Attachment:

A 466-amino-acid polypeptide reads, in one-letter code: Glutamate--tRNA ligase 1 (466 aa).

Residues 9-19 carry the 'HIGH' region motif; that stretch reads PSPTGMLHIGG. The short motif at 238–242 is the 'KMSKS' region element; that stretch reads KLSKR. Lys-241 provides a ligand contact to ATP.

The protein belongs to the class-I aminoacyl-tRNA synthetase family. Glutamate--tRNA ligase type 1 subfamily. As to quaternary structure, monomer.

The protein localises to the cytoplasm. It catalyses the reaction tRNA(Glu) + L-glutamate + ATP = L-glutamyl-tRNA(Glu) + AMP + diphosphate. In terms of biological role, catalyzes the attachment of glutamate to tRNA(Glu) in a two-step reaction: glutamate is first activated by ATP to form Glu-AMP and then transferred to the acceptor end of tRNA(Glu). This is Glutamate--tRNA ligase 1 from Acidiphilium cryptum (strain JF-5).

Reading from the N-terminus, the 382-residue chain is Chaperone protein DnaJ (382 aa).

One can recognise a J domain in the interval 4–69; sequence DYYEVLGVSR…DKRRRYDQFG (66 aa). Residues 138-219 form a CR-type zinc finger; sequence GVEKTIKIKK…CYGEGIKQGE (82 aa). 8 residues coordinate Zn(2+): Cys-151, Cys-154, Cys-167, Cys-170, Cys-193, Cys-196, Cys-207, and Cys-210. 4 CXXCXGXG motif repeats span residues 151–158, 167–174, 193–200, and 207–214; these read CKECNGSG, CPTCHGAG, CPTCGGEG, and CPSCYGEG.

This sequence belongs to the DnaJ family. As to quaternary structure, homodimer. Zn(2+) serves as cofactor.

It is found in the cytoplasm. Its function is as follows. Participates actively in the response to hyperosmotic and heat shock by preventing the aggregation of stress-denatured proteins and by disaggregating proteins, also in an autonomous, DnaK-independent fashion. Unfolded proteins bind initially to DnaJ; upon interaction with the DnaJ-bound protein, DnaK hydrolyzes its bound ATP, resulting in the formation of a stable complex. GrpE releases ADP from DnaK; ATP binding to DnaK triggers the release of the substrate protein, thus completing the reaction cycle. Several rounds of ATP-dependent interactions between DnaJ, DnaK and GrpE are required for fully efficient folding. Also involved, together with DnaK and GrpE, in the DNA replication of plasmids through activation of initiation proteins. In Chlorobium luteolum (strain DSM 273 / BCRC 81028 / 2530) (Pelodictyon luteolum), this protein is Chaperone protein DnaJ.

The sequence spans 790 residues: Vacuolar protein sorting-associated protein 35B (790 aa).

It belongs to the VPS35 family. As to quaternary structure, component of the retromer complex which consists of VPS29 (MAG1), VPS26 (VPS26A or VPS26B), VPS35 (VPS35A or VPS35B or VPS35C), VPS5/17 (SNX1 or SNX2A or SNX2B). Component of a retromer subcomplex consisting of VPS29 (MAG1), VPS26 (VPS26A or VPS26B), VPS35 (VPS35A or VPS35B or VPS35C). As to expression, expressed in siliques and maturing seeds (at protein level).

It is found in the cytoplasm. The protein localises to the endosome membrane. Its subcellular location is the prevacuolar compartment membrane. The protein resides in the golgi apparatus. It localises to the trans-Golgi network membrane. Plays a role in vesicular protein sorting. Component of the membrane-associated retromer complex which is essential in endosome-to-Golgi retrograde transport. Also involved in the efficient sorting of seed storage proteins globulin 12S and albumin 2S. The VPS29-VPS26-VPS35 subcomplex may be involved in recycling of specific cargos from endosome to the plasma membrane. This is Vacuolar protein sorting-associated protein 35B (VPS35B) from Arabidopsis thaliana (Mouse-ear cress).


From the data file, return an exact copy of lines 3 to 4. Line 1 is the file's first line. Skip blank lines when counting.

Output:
The protein belongs to the class-I aminoacyl-tRNA synthetase family. Glutamate--tRNA ligase type 1 subfamily. As to quaternary structure, monomer.

The protein localises to the cytoplasm. It catalyses the reaction tRNA(Glu) + L-glutamate + ATP = L-glutamyl-tRNA(Glu) + AMP + diphosphate. In terms of biological role, catalyzes the attachment of glutamate to tRNA(Glu) in a two-step reaction: glutamate is first activated by ATP to form Glu-AMP and then transferred to the acceptor end of tRNA(Glu). This is Glutamate--tRNA ligase 1 from Acidiphilium cryptum (strain JF-5).